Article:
Martha A. Thompson won First Place in the Other Media category and First Place in the Watercolor category this year at the Susan K. Black Foundation workshop, plus her award-winning watercolor was purchased for the Roger Petersen Collection, earning Thompson a handsomely sculpted trophy. The unassuming Tucson artist has evident talent, but another trait that a conversation quickly reveals is a determination to improve. She talks of going to the gym. She takes drawing and watercolor classes she’s enrolled in for years. She works at getting better.

After one false start, Thompson began taking a weekly drawing class through the Pima County Parks & Recreation Department in 2001. She’s never stopped going. “I really fell in love with graphite pencil,” says Thompson. “It’s something I really really love. This is my passion, art.”

"In the Mist of Yellowstone," by Martha A. Thompson, 2013, graphite 7 1/2 x 12.

“In the Mist of Yellowstone,” by Martha A. Thompson, 2013, graphite 7 1/2 x 12.

She took the drawing class for seven years before branching out further into watercolors. Now, she goes to both. Many might stop going to such a class after a while. It’s the same instructor, it’s the same environment. But Thompson likes it because there is enough turnover to infuse the classes with new students. This means that the teacher takes the time to reinforce the basics, the foundations of drawing (or watercolor, in the other class). Thompson says this always helps her. “Plus, a lot of times if I’m so busy that if I don’t go that week ,I don’t do any painting or drawing. I still attend because when I have classes I have to go and do it; I make the time.”

Thompson’s graphite drawing “In the Mist of Yellowstone,” which won First Place in the Other Media category, was based on an experience Thompson had last year in Yellowstone National Park. “It wasn’t mist; it was actually smoke from the forest fires,” she says with a laugh. “It gave a really peaceful look to the landscape. The bison were standing or sitting–not moving. It was very peaceful. I wanted to show that haziness in pencil. It was a little challenging but I very much enjoyed it. I walked a long way to get the mountains where I wanted them to be in the picture.” Thompson used a cotton ball to make sections of the drawing soft before putting in the bison. The artist uses pencils in four degrees of hardness: 3H, H, F, and HB. She works on Bristol board.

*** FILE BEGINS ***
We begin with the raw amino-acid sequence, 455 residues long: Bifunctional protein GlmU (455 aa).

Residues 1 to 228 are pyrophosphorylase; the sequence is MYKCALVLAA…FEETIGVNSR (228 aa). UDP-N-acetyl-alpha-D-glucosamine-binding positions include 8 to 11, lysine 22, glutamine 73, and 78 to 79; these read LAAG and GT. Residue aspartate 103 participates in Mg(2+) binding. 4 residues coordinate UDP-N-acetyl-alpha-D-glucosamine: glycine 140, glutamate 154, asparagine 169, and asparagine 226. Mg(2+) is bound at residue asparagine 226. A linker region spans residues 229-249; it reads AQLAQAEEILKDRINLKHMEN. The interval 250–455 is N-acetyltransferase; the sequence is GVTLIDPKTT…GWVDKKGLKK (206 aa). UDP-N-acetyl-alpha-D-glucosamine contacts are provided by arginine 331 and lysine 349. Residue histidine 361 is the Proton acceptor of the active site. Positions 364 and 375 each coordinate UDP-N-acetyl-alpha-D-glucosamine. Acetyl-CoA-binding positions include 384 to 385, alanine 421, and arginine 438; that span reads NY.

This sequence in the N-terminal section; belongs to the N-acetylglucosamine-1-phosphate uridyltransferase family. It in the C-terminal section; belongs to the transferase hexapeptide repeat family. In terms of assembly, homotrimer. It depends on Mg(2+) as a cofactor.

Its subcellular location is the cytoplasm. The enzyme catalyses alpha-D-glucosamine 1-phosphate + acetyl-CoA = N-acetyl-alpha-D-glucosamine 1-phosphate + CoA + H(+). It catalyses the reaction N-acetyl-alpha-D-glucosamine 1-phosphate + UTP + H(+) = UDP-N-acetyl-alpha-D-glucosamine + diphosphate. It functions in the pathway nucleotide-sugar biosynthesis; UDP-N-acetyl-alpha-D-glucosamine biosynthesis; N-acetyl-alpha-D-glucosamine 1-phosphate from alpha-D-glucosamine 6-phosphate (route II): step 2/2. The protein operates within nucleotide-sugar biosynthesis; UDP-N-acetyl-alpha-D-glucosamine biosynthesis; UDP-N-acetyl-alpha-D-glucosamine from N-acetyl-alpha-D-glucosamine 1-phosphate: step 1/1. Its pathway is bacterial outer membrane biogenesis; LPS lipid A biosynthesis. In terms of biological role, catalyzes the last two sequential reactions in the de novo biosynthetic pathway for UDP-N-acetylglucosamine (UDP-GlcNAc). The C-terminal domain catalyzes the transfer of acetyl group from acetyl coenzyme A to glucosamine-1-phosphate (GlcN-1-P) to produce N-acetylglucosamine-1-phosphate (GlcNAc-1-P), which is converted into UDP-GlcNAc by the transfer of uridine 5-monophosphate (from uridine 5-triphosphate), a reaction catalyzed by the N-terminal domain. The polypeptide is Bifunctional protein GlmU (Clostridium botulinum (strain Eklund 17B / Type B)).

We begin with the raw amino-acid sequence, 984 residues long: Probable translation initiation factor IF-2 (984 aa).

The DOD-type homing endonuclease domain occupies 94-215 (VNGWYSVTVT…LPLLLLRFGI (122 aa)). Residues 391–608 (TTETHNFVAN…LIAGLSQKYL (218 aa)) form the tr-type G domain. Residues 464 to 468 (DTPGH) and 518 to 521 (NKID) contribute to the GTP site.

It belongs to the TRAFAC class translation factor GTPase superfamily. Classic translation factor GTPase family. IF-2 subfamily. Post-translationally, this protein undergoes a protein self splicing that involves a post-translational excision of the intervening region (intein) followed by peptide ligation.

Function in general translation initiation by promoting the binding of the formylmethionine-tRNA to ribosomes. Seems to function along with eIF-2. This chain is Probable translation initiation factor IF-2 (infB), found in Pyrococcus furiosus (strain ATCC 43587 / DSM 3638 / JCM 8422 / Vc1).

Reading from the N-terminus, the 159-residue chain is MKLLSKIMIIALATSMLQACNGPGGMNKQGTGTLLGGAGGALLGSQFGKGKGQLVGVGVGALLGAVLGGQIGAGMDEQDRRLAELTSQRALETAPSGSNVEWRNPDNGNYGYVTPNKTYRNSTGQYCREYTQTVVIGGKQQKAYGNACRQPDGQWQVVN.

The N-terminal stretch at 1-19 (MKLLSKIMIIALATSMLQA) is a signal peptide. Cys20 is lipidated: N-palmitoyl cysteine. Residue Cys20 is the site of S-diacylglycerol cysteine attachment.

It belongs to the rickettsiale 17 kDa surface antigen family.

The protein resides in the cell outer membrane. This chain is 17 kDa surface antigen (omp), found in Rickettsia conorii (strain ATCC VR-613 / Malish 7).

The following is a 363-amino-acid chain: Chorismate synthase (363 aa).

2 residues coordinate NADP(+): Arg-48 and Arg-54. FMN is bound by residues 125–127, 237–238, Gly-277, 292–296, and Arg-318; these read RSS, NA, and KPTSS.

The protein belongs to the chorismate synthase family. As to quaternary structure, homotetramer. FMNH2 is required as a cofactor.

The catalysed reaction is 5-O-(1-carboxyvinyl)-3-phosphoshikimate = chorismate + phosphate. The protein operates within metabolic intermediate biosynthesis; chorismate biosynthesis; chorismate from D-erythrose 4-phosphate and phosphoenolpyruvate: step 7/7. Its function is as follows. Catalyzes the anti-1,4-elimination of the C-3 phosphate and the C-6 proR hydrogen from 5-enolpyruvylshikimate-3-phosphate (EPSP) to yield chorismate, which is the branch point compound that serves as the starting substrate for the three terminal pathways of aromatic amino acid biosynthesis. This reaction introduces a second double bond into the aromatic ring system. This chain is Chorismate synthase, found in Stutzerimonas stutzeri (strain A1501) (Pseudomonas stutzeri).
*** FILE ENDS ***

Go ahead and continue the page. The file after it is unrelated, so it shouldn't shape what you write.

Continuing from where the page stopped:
The watercolor piece that earned Thompson a First Place ribbon was based on reference photos take underwater by her husband, Glen. “He got some really good pictures of trout in their natural environment with rocks and branches,” says Thompons. “I didn’t want to just paint the trout in the water. I wanted it to be surrounded by the environment.” Thompson was as excited about the setting as she was about the fish. “I love that log,” she says. “I repositioned it and changed the main trout–I straightened out the tail so it would be a better depiction of the whole trout. I enjoyed all the little sticks on the log, and the rocks underneath, and making that cave dark and safe for the fish.”

"Wiggins Fork Hideout," by Martha A. Thompson, 2013, watercolor, 7 1/2 x 12.

“Wiggins Fork Hideout,” by Martha A. Thompson, 2013, watercolor, 7 1/2 x 12.

This was the third year that Thompson attended SKB with Glen. The couple had decided to travel each September to celebrate their wedding anniversary. After the first year in Dubois, the travel arrangements were a no-brainer. “We decided to visit Yellowstone and the workshop, that was our plan,” recalls Thompson. “I love nature and being outdoors, and seeing beautiful landscapes of any kind. We had so much fun here–both of us–that we decided to come back. And now we don’t even talk about it, we just go!” Ω

"Martha With Green Scarf," by Stephen Left, 2013, oil on linen, 18 x 24.

“Martha With Green Scarf,” by Stephen Left, 2013, oil on linen, 18 x 24.